Tuesday, 9 November 2010

Does waterboarding work?

George W. Bush has no doubts about either the legality or usefulness of waterboarding. Indeed, he has even come out with a (to my knowledge) wholly new justification for it - that Islamic militants may feel less guilty about spilling the beans if they've been roughed about a bit first. Waterboarding "allowed" one suspect to co-operate, he claimed - and the man concerned subsequently became so co-operative that he urged his captors to "do this for all the brothers". Given that Abu Zabaydah was waterboarded a total of 83 times, he clearly needed quite a bit of persuading.

Does waterboarding work?

I suspect the true answer to that question is "it depends". Depends, among other things, on what your definition of "works" is.

If the question means, "Does waterboarding sometimes elicit accurate and important intelligence, which the detainee is unwilling to give, and which proves to be useful to the interrogators" then the answer is probably "Yes, but only sometimes." But even if the answer is in the affirmative, that doesn't make the practice legitimate - or even a useful source of intelligence.

For a case to be made for the unpleasant practice of simulated drowning (or for any other form of torture) at the very least three things would need to be established:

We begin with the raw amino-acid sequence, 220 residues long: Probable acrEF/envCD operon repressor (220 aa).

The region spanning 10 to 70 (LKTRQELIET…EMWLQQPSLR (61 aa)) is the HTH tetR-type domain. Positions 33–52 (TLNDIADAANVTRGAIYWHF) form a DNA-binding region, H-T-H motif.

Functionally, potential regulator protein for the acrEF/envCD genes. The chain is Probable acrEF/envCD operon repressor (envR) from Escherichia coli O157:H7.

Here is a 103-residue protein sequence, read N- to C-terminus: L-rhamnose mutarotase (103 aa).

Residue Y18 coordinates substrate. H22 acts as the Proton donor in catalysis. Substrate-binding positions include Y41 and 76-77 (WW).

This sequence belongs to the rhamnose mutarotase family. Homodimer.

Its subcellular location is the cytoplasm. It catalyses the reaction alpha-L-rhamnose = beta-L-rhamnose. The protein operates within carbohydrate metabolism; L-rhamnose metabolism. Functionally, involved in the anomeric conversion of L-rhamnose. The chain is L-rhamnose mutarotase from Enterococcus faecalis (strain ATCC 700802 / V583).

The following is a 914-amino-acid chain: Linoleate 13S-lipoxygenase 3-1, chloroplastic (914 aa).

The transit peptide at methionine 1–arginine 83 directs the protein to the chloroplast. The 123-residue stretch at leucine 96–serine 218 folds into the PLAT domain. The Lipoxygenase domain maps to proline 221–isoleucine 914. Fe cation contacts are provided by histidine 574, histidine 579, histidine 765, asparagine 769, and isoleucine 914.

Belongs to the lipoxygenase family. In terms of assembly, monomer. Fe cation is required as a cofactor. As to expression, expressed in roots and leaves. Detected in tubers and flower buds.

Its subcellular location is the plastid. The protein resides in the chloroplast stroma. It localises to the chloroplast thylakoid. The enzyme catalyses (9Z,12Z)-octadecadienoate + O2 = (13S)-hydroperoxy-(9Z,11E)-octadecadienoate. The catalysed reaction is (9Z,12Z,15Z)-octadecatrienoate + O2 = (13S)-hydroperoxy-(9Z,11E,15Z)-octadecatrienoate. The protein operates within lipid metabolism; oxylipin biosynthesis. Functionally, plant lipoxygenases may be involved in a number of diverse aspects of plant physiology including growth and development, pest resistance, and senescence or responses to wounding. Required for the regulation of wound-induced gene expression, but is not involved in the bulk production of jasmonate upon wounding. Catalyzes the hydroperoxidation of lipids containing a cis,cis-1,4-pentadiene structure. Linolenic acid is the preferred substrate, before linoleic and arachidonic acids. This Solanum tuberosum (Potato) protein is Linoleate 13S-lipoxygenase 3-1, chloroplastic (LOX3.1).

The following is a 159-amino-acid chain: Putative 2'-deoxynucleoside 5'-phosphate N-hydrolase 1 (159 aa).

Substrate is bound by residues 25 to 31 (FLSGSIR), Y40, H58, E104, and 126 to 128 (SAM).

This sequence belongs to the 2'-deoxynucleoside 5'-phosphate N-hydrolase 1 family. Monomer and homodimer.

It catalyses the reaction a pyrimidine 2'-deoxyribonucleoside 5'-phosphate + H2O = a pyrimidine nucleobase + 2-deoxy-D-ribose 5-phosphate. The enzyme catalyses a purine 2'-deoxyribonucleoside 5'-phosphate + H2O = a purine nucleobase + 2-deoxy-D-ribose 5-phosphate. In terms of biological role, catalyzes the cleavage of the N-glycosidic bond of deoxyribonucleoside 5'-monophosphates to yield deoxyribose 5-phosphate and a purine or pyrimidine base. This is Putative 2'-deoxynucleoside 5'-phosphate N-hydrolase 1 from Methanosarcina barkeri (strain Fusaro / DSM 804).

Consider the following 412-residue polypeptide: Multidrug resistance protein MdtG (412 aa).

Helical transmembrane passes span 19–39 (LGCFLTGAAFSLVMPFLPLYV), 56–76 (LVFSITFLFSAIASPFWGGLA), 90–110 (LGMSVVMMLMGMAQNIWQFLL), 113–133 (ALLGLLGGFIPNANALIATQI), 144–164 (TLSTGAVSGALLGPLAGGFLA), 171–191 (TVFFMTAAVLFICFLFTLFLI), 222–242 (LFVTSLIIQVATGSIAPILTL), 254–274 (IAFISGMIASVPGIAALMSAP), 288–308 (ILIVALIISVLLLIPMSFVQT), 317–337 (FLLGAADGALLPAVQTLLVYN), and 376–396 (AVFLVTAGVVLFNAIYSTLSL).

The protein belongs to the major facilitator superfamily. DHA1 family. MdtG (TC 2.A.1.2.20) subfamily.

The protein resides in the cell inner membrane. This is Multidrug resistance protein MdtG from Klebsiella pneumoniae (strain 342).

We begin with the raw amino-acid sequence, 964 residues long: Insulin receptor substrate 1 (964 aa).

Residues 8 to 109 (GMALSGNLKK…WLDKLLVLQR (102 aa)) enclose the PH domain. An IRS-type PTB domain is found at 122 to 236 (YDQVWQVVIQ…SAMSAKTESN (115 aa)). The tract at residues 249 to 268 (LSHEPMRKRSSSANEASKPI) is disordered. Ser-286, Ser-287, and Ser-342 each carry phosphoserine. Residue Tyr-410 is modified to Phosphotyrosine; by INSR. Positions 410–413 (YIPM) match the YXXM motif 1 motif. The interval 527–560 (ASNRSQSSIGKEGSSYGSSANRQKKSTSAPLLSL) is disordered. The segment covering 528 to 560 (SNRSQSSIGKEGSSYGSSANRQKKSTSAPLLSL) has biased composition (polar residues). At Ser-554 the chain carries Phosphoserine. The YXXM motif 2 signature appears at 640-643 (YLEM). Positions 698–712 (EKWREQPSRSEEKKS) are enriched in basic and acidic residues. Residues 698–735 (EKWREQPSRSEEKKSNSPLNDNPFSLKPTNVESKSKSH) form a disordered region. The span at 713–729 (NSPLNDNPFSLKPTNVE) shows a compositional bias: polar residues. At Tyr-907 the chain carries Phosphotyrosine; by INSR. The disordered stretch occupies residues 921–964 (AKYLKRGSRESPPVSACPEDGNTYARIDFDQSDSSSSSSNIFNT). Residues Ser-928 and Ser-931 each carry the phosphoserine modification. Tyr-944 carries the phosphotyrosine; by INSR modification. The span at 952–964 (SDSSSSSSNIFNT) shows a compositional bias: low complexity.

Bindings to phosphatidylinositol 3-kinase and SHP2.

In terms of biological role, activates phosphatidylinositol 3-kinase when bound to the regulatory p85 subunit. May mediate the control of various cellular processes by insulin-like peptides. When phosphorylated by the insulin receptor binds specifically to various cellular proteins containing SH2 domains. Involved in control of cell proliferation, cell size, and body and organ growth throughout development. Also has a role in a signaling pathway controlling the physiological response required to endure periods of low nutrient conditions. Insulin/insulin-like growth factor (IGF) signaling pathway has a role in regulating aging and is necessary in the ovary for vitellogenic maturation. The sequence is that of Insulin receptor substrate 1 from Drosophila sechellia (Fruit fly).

1) that the information gleaned is accurate and useful

2) that the information is believed by the interrogators and

3) that there is no other available technique by which the information could have been obtained.

The first of these provisos is obvious. It is also obvious - or should be - that information obtained via torture (or procedures that seem a lot like torture to anyone who isn't a White House lawyer) is often inaccurate and useless. It may be as absurd as confessions of witchcraft (which seemed plausible enough at the time); more likely it will include the naming of wholly innocent co-conspirators or of imagined plots. To the person being tortured, giving true information will always be less pressing than giving the information that the interrogators want to hear. If the interrogators expect to hear X, but the truth is Y, then telling them Y may not end the torture. It may make it worse.

Hence point 2. It is not enough for the detainee to tell the truth if torture is to be pronounced effective. The truth must also accord with what the interrogators expect, otherwise they may well ignore it; so that even if subsequently it turns out to be accurate it will not have done any good. Any form of interrogation is potentially vulnerable to this, but torture increases the danger. The prime motivation of the detainee, after all, is not to tell the truth but to stop the pain - and if telling an unexpected truth doesn't do it, the detainee is likely to fall back on a more plausible falsehood.

Even Abu Zubaydah, who Dubya claims was so grateful to the CIA for waterboarding him, turns out to have told his interrogators a load of rubbish which, however, was in close accord with what they wanted to hear. That Saddam Hussein was hand-in-glove with Al Qaeda, for example.